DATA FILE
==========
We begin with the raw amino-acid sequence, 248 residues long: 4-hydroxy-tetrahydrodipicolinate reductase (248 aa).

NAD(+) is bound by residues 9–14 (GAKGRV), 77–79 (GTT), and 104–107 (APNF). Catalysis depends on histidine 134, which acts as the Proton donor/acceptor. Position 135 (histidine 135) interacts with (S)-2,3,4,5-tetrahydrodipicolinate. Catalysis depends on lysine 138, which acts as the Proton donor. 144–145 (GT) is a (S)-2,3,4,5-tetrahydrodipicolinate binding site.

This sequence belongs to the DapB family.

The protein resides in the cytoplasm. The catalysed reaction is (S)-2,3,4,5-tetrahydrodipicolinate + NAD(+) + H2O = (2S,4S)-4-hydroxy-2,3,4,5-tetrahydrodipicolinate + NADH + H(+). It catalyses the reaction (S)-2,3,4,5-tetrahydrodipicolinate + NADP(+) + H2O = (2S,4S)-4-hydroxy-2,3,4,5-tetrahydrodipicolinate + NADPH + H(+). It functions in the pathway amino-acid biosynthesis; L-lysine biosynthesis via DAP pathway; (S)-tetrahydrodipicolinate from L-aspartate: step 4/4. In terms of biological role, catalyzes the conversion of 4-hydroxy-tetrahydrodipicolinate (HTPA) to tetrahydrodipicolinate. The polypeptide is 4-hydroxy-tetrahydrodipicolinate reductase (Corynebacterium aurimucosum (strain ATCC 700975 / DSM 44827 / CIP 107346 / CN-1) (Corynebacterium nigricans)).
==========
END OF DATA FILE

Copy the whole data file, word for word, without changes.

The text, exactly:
We begin with the raw amino-acid sequence, 248 residues long: 4-hydroxy-tetrahydrodipicolinate reductase (248 aa).

NAD(+) is bound by residues 9–14 (GAKGRV), 77–79 (GTT), and 104–107 (APNF). Catalysis depends on histidine 134, which acts as the Proton donor/acceptor. Position 135 (histidine 135) interacts with (S)-2,3,4,5-tetrahydrodipicolinate. Catalysis depends on lysine 138, which acts as the Proton donor. 144–145 (GT) is a (S)-2,3,4,5-tetrahydrodipicolinate binding site.

This sequence belongs to the DapB family.

The protein resides in the cytoplasm. The catalysed reaction is (S)-2,3,4,5-tetrahydrodipicolinate + NAD(+) + H2O = (2S,4S)-4-hydroxy-2,3,4,5-tetrahydrodipicolinate + NADH + H(+). It catalyses the reaction (S)-2,3,4,5-tetrahydrodipicolinate + NADP(+) + H2O = (2S,4S)-4-hydroxy-2,3,4,5-tetrahydrodipicolinate + NADPH + H(+). It functions in the pathway amino-acid biosynthesis; L-lysine biosynthesis via DAP pathway; (S)-tetrahydrodipicolinate from L-aspartate: step 4/4. In terms of biological role, catalyzes the conversion of 4-hydroxy-tetrahydrodipicolinate (HTPA) to tetrahydrodipicolinate. The polypeptide is 4-hydroxy-tetrahydrodipicolinate reductase (Corynebacterium aurimucosum (strain ATCC 700975 / DSM 44827 / CIP 107346 / CN-1) (Corynebacterium nigricans)).